Politics and Christianity have never been easy been easy to reconcile but I believe it is not just possible, but necessary to do so. When I told a friend that I was working for the Christian Socialist Movement and explained the work it was doing, his response was;
“Oh, there are still Christians in politics then?”
I think this says a lot about the state of politics in this country, but I’m going to try and convince you that far from being a deterrent this should be an invitation for more Christians to engage with their faith in the public sphere.
One cannot deny that the Bible is not absolutely specific about how, and indeed, if politics should be pursued by Christians. It often warns us to steer clear of the trappings of this world such as power, money and fame; things which today’s politics can often be associated with.
The political realm is held in such contempt these days that it is seen as no place for Christians who are serious about their faith. After all, is it not better to store up treasures in Heaven than on Earth.
Jesus himself warns against trusting in Governments. They are the construction of fallen men and are simply bound to reproduce the fallen and sinful nature to which humanity has turned. Our hope and trust should be placed in God alone.
In what must be one of the most well-known passages on the subject, Jesus is asked whether it is right to pay taxes to Caesar or not. Looking at the face of Caesar upon a denarius, he replies;
“Give to Caesar what is Caesar’s and to God what is God’s.”
A popular interpretation of this would have Jesus dividing the world up into Spiritual and political realms, with our earthly duties being owed to secular rulers and Governments and our heavenly duties being owed to God.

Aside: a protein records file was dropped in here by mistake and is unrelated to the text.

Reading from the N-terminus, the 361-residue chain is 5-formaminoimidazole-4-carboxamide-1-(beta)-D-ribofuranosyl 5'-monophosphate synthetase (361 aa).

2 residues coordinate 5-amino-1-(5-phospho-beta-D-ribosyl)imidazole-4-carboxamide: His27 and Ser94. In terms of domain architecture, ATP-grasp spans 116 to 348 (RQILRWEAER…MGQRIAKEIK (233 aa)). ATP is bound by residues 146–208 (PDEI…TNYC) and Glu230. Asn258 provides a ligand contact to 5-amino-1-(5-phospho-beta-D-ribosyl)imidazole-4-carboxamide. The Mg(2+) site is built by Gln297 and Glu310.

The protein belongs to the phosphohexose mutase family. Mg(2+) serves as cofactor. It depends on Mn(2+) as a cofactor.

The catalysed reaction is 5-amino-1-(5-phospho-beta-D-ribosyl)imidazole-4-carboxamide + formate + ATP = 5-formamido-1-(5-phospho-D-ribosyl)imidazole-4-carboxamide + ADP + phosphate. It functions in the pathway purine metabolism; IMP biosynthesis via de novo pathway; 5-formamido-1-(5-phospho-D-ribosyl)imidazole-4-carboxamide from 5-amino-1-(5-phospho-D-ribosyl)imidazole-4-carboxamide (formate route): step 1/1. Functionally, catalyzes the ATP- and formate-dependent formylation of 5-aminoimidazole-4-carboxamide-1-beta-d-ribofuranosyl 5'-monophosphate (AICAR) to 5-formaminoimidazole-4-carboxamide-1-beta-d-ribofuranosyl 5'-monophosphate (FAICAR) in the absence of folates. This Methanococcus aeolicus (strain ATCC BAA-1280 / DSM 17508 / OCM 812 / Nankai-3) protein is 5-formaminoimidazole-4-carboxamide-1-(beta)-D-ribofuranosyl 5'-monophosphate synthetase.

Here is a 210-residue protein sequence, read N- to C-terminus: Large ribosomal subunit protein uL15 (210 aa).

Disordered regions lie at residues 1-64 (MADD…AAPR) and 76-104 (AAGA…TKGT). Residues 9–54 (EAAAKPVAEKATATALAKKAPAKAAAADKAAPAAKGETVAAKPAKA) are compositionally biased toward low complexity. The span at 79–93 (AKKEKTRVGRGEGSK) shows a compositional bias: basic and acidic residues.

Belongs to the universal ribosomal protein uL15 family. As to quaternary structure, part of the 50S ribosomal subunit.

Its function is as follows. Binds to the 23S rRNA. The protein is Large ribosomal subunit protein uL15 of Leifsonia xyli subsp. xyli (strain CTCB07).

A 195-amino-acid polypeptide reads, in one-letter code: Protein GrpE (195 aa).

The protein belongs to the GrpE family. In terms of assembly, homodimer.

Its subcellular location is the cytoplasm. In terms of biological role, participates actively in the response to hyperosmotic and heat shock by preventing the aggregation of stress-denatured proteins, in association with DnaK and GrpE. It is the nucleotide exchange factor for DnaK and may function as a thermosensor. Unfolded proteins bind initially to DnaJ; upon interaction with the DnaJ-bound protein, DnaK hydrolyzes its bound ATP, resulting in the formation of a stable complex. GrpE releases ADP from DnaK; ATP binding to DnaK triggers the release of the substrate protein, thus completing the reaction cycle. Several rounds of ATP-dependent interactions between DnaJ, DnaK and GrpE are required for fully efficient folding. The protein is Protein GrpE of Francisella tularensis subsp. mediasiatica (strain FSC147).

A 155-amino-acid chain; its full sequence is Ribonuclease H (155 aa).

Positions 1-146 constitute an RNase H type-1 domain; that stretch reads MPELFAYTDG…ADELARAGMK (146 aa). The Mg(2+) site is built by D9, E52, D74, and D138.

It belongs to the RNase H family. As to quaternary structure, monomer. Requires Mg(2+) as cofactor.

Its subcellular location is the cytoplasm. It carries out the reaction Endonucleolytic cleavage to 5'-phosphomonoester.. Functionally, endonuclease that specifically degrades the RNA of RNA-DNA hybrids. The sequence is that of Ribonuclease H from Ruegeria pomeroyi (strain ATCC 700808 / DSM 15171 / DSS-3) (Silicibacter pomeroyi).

If this is so then Christians should concentrate on other forms of Government; Government of the self, of the family and of the church. These are all important forms of government and doubtlessly come much more naturally to the temperaments and priorities of most Christians.
But this interpretation of Caesar’s words cannot have been what Jesus meant. The Earth is the Lords and everything in it. In his enigmatic reply to the question, Jesus poses a second one; namely, what does belong to God? The point being made is that everything belongs to God and therefore rulers and governments like everything else in creation are accountable to him.
Governments might reflect the fallen nature of humanity but they also have the capacity to reflect our extraordinary capacities as those who are made in the likeness of God. Through striving to limit the fallen aspects of life and build upon our divine qualities, the Bible recognises the potential that governments have to improve the lives of people.
Politics is the way in which whole communities can act to achieve their goals; to do together what it would otherwise be impossible to achieve alone. Fellowship and community are important themes throughout the Bible and participating in communal activities, from sharing a meal, to praying together were hugely symbolic.